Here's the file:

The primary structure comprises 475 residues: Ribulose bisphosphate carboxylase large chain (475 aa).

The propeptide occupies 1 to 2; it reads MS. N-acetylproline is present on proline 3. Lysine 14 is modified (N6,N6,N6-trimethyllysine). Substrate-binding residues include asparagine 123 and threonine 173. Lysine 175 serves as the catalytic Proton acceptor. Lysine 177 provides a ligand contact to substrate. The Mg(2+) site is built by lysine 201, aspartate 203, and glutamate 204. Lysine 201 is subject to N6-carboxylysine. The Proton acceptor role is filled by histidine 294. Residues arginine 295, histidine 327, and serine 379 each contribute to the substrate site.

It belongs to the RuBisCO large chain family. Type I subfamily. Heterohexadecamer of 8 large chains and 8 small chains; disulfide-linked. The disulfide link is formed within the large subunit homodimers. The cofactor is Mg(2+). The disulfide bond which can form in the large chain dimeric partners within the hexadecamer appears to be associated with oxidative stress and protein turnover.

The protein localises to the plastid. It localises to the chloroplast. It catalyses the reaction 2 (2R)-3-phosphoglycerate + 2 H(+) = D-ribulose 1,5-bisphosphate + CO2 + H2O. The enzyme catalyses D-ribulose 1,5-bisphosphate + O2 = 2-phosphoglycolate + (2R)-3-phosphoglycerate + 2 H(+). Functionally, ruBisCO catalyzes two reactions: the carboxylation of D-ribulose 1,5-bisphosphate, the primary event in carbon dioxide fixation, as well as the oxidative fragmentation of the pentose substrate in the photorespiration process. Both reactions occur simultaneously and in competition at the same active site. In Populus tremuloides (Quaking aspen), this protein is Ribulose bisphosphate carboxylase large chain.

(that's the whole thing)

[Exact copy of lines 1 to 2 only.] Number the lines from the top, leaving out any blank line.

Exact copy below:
The primary structure comprises 475 residues: Ribulose bisphosphate carboxylase large chain (475 aa).

The propeptide occupies 1 to 2; it reads MS. N-acetylproline is present on proline 3. Lysine 14 is modified (N6,N6,N6-trimethyllysine). Substrate-binding residues include asparagine 123 and threonine 173. Lysine 175 serves as the catalytic Proton acceptor. Lysine 177 provides a ligand contact to substrate. The Mg(2+) site is built by lysine 201, aspartate 203, and glutamate 204. Lysine 201 is subject to N6-carboxylysine. The Proton acceptor role is filled by histidine 294. Residues arginine 295, histidine 327, and serine 379 each contribute to the substrate site.